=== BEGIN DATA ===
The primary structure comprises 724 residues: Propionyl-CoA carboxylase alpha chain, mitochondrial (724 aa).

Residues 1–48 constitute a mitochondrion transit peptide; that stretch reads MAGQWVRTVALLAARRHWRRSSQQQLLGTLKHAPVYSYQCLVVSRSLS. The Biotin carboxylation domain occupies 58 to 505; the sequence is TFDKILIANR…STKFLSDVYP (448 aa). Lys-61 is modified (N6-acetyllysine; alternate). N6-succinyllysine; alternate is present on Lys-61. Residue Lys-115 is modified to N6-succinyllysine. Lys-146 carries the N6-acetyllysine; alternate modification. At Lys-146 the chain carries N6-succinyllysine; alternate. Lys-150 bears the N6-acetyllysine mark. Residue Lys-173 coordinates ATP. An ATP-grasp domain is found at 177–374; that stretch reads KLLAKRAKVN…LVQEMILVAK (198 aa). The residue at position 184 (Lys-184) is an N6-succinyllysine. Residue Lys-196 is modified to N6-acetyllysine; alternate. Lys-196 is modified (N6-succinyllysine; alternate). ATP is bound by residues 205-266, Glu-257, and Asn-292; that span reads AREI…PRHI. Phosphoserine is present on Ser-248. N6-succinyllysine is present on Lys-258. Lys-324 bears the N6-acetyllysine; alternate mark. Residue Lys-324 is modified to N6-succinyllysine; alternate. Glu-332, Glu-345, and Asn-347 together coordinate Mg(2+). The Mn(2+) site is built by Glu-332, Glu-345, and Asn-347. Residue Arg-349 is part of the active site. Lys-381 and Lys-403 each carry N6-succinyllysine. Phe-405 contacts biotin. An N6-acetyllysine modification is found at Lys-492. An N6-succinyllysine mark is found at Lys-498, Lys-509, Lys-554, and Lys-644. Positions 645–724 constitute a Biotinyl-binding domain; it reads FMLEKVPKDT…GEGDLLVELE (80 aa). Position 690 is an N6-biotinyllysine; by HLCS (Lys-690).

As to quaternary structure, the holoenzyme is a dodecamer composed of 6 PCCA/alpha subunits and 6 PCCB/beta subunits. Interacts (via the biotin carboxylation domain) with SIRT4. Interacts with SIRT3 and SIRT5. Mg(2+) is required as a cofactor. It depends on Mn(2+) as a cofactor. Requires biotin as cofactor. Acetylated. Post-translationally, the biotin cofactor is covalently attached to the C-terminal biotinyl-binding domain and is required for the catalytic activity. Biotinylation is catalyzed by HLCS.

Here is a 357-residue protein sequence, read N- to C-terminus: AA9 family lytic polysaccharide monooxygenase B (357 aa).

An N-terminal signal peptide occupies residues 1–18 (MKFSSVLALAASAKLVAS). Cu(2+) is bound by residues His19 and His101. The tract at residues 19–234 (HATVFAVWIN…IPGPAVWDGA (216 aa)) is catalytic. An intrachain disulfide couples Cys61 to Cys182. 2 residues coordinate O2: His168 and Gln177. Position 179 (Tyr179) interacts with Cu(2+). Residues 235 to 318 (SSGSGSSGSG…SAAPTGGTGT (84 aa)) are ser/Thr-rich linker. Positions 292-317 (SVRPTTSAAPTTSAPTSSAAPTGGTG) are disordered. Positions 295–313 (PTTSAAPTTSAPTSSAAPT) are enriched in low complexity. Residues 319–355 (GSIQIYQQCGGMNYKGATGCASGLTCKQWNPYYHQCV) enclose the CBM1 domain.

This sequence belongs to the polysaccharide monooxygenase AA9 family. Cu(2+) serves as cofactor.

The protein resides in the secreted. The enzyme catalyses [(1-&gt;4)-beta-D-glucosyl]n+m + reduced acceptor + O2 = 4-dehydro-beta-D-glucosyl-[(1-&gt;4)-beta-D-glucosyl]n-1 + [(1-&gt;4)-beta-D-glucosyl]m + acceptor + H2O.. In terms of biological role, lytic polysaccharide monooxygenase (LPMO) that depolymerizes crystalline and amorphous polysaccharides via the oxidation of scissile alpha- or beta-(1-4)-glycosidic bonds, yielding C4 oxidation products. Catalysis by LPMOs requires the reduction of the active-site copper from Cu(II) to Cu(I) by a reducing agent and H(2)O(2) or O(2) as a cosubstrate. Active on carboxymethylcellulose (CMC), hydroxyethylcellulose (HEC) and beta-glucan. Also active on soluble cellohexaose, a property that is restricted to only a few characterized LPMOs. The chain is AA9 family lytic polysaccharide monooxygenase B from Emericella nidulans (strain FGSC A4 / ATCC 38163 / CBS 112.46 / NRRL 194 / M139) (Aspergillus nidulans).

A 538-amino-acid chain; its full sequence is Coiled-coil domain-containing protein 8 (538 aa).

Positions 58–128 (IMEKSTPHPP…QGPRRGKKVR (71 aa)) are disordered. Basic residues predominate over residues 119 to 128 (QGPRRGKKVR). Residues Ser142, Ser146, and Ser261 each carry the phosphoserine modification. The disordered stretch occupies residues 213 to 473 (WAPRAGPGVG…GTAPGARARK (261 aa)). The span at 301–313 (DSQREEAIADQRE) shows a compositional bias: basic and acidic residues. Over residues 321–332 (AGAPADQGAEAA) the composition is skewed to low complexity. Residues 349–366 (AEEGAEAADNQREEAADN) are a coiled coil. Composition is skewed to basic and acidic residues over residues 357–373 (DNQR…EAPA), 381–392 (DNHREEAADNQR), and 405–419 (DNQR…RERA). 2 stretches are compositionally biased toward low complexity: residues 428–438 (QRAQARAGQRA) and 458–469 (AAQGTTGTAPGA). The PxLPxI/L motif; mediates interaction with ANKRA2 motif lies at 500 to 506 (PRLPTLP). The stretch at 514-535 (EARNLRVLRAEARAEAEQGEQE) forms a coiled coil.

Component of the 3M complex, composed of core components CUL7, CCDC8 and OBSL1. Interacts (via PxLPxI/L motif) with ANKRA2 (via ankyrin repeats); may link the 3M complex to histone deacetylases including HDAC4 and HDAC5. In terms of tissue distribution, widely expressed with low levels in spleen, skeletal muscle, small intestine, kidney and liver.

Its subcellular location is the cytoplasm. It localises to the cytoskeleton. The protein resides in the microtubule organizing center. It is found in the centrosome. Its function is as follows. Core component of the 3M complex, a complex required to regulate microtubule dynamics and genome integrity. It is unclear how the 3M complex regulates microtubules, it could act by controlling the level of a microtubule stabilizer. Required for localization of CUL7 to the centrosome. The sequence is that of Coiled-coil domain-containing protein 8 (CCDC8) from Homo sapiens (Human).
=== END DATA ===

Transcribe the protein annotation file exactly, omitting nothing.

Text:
The primary structure comprises 724 residues: Propionyl-CoA carboxylase alpha chain, mitochondrial (724 aa).

Residues 1–48 constitute a mitochondrion transit peptide; that stretch reads MAGQWVRTVALLAARRHWRRSSQQQLLGTLKHAPVYSYQCLVVSRSLS. The Biotin carboxylation domain occupies 58 to 505; the sequence is TFDKILIANR…STKFLSDVYP (448 aa). Lys-61 is modified (N6-acetyllysine; alternate). N6-succinyllysine; alternate is present on Lys-61. Residue Lys-115 is modified to N6-succinyllysine. Lys-146 carries the N6-acetyllysine; alternate modification. At Lys-146 the chain carries N6-succinyllysine; alternate. Lys-150 bears the N6-acetyllysine mark. Residue Lys-173 coordinates ATP. An ATP-grasp domain is found at 177–374; that stretch reads KLLAKRAKVN…LVQEMILVAK (198 aa). The residue at position 184 (Lys-184) is an N6-succinyllysine. Residue Lys-196 is modified to N6-acetyllysine; alternate. Lys-196 is modified (N6-succinyllysine; alternate). ATP is bound by residues 205-266, Glu-257, and Asn-292; that span reads AREI…PRHI. Phosphoserine is present on Ser-248. N6-succinyllysine is present on Lys-258. Lys-324 bears the N6-acetyllysine; alternate mark. Residue Lys-324 is modified to N6-succinyllysine; alternate. Glu-332, Glu-345, and Asn-347 together coordinate Mg(2+). The Mn(2+) site is built by Glu-332, Glu-345, and Asn-347. Residue Arg-349 is part of the active site. Lys-381 and Lys-403 each carry N6-succinyllysine. Phe-405 contacts biotin. An N6-acetyllysine modification is found at Lys-492. An N6-succinyllysine mark is found at Lys-498, Lys-509, Lys-554, and Lys-644. Positions 645–724 constitute a Biotinyl-binding domain; it reads FMLEKVPKDT…GEGDLLVELE (80 aa). Position 690 is an N6-biotinyllysine; by HLCS (Lys-690).

As to quaternary structure, the holoenzyme is a dodecamer composed of 6 PCCA/alpha subunits and 6 PCCB/beta subunits. Interacts (via the biotin carboxylation domain) with SIRT4. Interacts with SIRT3 and SIRT5. Mg(2+) is required as a cofactor. It depends on Mn(2+) as a cofactor. Requires biotin as cofactor. Acetylated. Post-translationally, the biotin cofactor is covalently attached to the C-terminal biotinyl-binding domain and is required for the catalytic activity. Biotinylation is catalyzed by HLCS.

Here is a 357-residue protein sequence, read N- to C-terminus: AA9 family lytic polysaccharide monooxygenase B (357 aa).

An N-terminal signal peptide occupies residues 1–18 (MKFSSVLALAASAKLVAS). Cu(2+) is bound by residues His19 and His101. The tract at residues 19–234 (HATVFAVWIN…IPGPAVWDGA (216 aa)) is catalytic. An intrachain disulfide couples Cys61 to Cys182. 2 residues coordinate O2: His168 and Gln177. Position 179 (Tyr179) interacts with Cu(2+). Residues 235 to 318 (SSGSGSSGSG…SAAPTGGTGT (84 aa)) are ser/Thr-rich linker. Positions 292-317 (SVRPTTSAAPTTSAPTSSAAPTGGTG) are disordered. Positions 295–313 (PTTSAAPTTSAPTSSAAPT) are enriched in low complexity. Residues 319–355 (GSIQIYQQCGGMNYKGATGCASGLTCKQWNPYYHQCV) enclose the CBM1 domain.

This sequence belongs to the polysaccharide monooxygenase AA9 family. Cu(2+) serves as cofactor.

The protein resides in the secreted. The enzyme catalyses [(1-&gt;4)-beta-D-glucosyl]n+m + reduced acceptor + O2 = 4-dehydro-beta-D-glucosyl-[(1-&gt;4)-beta-D-glucosyl]n-1 + [(1-&gt;4)-beta-D-glucosyl]m + acceptor + H2O.. In terms of biological role, lytic polysaccharide monooxygenase (LPMO) that depolymerizes crystalline and amorphous polysaccharides via the oxidation of scissile alpha- or beta-(1-4)-glycosidic bonds, yielding C4 oxidation products. Catalysis by LPMOs requires the reduction of the active-site copper from Cu(II) to Cu(I) by a reducing agent and H(2)O(2) or O(2) as a cosubstrate. Active on carboxymethylcellulose (CMC), hydroxyethylcellulose (HEC) and beta-glucan. Also active on soluble cellohexaose, a property that is restricted to only a few characterized LPMOs. The chain is AA9 family lytic polysaccharide monooxygenase B from Emericella nidulans (strain FGSC A4 / ATCC 38163 / CBS 112.46 / NRRL 194 / M139) (Aspergillus nidulans).

A 538-amino-acid chain; its full sequence is Coiled-coil domain-containing protein 8 (538 aa).

Positions 58–128 (IMEKSTPHPP…QGPRRGKKVR (71 aa)) are disordered. Basic residues predominate over residues 119 to 128 (QGPRRGKKVR). Residues Ser142, Ser146, and Ser261 each carry the phosphoserine modification. The disordered stretch occupies residues 213 to 473 (WAPRAGPGVG…GTAPGARARK (261 aa)). The span at 301–313 (DSQREEAIADQRE) shows a compositional bias: basic and acidic residues. Over residues 321–332 (AGAPADQGAEAA) the composition is skewed to low complexity. Residues 349–366 (AEEGAEAADNQREEAADN) are a coiled coil. Composition is skewed to basic and acidic residues over residues 357–373 (DNQR…EAPA), 381–392 (DNHREEAADNQR), and 405–419 (DNQR…RERA). 2 stretches are compositionally biased toward low complexity: residues 428–438 (QRAQARAGQRA) and 458–469 (AAQGTTGTAPGA). The PxLPxI/L motif; mediates interaction with ANKRA2 motif lies at 500 to 506 (PRLPTLP). The stretch at 514-535 (EARNLRVLRAEARAEAEQGEQE) forms a coiled coil.

Component of the 3M complex, composed of core components CUL7, CCDC8 and OBSL1. Interacts (via PxLPxI/L motif) with ANKRA2 (via ankyrin repeats); may link the 3M complex to histone deacetylases including HDAC4 and HDAC5. In terms of tissue distribution, widely expressed with low levels in spleen, skeletal muscle, small intestine, kidney and liver.

Its subcellular location is the cytoplasm. It localises to the cytoskeleton. The protein resides in the microtubule organizing center. It is found in the centrosome. Its function is as follows. Core component of the 3M complex, a complex required to regulate microtubule dynamics and genome integrity. It is unclear how the 3M complex regulates microtubules, it could act by controlling the level of a microtubule stabilizer. Required for localization of CUL7 to the centrosome. The sequence is that of Coiled-coil domain-containing protein 8 (CCDC8) from Homo sapiens (Human).